Today I walked the Well It Used To Be One Trail and the Well It Isn’t A Trail After All Diversion. It was fun. Continue reading “Bush-bashing”
We’ve had rather a lot of it, haven’t we? Today it’s raining and the snow is super-saturated and heavy (this is the Voice of Experience speaking, as I went out and shovelled) and it’s altogether miserable and nasty. And yes, I know that it will melt, but it WILL MELT A LOT FASTER if one shovels. Continue reading “Weather”
Well, it’s a cold day, that’s for sure.
Ice pellets everywhere! Evidently they didn’t turn into freezing rain last night—and a sheet of ice—as they did where we live.
Quite lovely on the branches: pellets and frozen drops.
Quite lovely everywhere, actually.
Nice crunchy trails in places.
And the first puddle ice I’ve seen!
Really, one couldn’t ask for a prettier day for a walk.
It’s been raining quite a bit recently, which means that sometimes rubber boots are better for hiking than anything else, at least on some trails. And as we’d had some particularly heavy rain recently, yesterday I thought, ah yes, a perfect time to go off on a side track that I know leads into a low wet area! I won’t see a soul on it! (Not that it’s unusual to hike without seeing a soul, but yesterday I was feeling a tad misanthropic.)
And… yes, clearly rubber boots were a good plan. There aren’t usually big puddles on this part of the main trail.
Now the side trail. It’s not heavily used, so bits of it get a little overgrown.
Golden retrievers don’t mind puddles. (And yes, this is the trail.) Which is fortunate, considering that the puddles extended on either side of the trail, so they weren’t really possible to avoid.
Golden retrievers looooovvvve puddles. Especially big ones filled with chewable old wood. (This is also trail.)
This is not a puddle, but a surprise, hanging handily from a tree. What could a gardening implement be doing hanging by the side of a half-invisible singletrack mountain-bike trail through government lands?
And yes, that is the trail. Actually, at the arrow, it was changing from deep pool to stream. And I will just mention that at their deepest, the puddles came to within scant inches of the tops of my boots, requiring a sort of cautious gliding motion rather than exuberant splashing.
But water and mysterious trowels weren’t the only things we saw. There were some lovely funguses.
There were even some relatively dry parts. And lots of dead leaves and moss.
Altogether, it was a lovely walk. Or splash. Whatever.
We’re having new decks put in to replace the old ones that were rotting away (which is what happens when the builder uses untreated wood, grrr). They’re not finished, but they’re good to go as far as sitting out in the morning goes. For everyone.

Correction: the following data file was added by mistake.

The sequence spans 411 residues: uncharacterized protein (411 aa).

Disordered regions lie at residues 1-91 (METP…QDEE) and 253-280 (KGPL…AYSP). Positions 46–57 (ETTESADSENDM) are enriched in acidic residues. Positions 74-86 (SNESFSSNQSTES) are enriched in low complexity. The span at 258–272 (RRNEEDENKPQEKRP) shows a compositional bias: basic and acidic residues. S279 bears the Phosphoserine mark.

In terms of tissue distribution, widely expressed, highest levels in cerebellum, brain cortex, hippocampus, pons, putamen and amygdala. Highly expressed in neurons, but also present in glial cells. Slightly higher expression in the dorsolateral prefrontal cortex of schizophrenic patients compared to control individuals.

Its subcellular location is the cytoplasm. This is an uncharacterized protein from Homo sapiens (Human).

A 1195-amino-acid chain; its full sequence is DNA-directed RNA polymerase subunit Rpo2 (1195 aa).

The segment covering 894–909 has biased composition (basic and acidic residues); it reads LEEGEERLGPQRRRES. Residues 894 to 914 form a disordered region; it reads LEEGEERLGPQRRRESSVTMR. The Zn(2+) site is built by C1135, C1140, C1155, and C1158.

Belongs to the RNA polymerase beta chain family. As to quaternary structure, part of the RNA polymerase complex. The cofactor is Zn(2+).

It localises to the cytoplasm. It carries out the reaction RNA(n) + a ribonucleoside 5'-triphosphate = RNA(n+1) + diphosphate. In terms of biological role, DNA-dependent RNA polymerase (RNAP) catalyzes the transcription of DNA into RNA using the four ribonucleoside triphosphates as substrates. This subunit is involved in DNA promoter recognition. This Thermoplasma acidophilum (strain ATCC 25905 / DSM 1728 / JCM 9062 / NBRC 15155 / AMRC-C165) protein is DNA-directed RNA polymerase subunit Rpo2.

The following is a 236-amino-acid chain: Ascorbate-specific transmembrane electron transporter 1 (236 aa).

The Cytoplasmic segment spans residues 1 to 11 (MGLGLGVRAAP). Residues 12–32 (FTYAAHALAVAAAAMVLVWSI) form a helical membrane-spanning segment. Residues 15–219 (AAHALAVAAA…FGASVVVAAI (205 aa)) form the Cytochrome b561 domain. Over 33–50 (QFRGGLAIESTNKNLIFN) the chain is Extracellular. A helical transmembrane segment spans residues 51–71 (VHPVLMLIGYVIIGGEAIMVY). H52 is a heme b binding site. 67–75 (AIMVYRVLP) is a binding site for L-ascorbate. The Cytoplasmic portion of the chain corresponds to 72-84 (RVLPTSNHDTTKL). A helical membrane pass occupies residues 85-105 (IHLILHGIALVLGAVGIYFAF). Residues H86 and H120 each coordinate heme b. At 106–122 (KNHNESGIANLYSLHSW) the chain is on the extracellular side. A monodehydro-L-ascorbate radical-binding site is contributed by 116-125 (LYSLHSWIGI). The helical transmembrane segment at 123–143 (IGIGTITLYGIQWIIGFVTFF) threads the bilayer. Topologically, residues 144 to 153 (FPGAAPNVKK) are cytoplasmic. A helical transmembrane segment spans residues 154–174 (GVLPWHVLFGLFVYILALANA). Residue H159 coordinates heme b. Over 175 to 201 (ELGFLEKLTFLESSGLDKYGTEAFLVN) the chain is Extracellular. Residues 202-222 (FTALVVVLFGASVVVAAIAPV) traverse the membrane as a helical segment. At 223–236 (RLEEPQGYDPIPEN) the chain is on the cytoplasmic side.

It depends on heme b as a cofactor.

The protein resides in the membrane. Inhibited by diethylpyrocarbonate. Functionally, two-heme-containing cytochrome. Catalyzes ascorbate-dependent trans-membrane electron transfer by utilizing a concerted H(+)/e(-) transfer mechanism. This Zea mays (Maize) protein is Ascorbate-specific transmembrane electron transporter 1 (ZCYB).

…with his name on it and everything.
Of course he does. Do you know what he DOES with that tongue?
This, however, is not it. This is an old trail that I walked first. It’s, erm, a little overgrown at the moment.
Does Our Dog care about that, though? Nah!
Gratuitous photo of Our Dog’s foot in moss, just because both are so pretty.
And okay, here’s a picture of part of the new (to me) trail. It’s a pretty one.
All happy and sleepy after a nice bike ride.
So the other morning I pushed back the office door curtain and… the feral turkeys. Seven of them, two adults and five poults. Our Dog was already out, and eventually responded to all the warning clucking that ensued when I opened the curtain and they noticed me.
He’s a good dog. He didn’t show the slightest interest in chasing them, though he did eventually trot over to investigate more closely, but what he really wanted to do was just sniff the ground where they’d been, while they all went “Cluck!” and ran off toward the bushes. And then they decided discretion was the better part of valour and flew over the fence; I’m not sure he even noticed that they were gone. Nice to know they were never in danger from him.
I’ve been taking Our Dog out for early runs with my bike because he’s ten now and doesn’t do so well in the heat. But this is one of the hazards of doing so: garter snakes that have stretched themselves out across the trail and just lie there, still sluggish with cold. I do NOT want to ride over a snake and kill it, so I’ve come to screeching stops for them several times this year. I generally encourage them to vacate the space (I don’t pick them up to move them as often as I used to because they always seem to pee on me if I do.)
This one was particularly sluggish; Our Dog trotted right across it and it didn’t so much as twitch. (Luckily no big golden retriever feet came down on it.) So I was able to stop and take some pictures.
Though it did eventually decide that discretion was the better part of valour and do the “I’m outta here” thing.
Oh, and bonus golden retriever pic.
It was a bit wet on the trails today—and certainly on the narrow ones you could expect very wet feet from all the overhanging grass. But someone didn’t mind a bit.
And the roses looked wonderful.
And the arbutus trees looked sexy as always.
It was pretty damn nice.
We jumped up on a log four feet above the ground, we did. (I was asked for more doggy pix, so…)
Well, yes, actually, this is the trail.
And so is this. Winter hiking is when you find the weak points in your Goretex footwear liners.
Bonus photo: ah, the soothing quiet of the forest… but hark, what is that sound? Ah yes. The mobile mulcher eating another stick.